Status and reputation have become increasingly important to cities seeking to differentiate themselves in a competitive global marketplace; sports events, franchises, and infrastructure have become a critical means to contest this. This article takes a grounded theory approach and develops a series of propositions on the basis of a single case study, making several important contributions to the literature. Although others have argued for an affiliation effect, this study sheds new light on how the affiliation mechanism works by including both positive and negative affiliations. In doing so, we reveal how cities are actively managed, how sports facilities emerge as status signals on the policy agenda of entrepreneurial cities, and how notions of status are articulated and mobilized by managers.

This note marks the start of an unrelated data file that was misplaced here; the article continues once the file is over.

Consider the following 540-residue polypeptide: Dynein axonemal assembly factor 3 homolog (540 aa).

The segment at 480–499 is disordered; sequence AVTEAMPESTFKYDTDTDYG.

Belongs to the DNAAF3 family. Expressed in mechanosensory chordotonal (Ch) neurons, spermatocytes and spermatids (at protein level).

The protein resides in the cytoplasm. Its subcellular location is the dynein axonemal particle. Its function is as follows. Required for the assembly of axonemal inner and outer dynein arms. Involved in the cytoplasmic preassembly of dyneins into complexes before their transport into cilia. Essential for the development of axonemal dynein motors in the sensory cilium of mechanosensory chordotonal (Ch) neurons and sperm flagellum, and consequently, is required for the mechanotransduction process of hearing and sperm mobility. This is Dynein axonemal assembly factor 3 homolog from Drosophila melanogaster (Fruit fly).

Daniel S. Mason and Ernest A.N. Buist are with the Department of Physical Education and Recreation, and Marvin Washington is with the School of Business, University of Alberta, Edmonton, Alberta, Canada.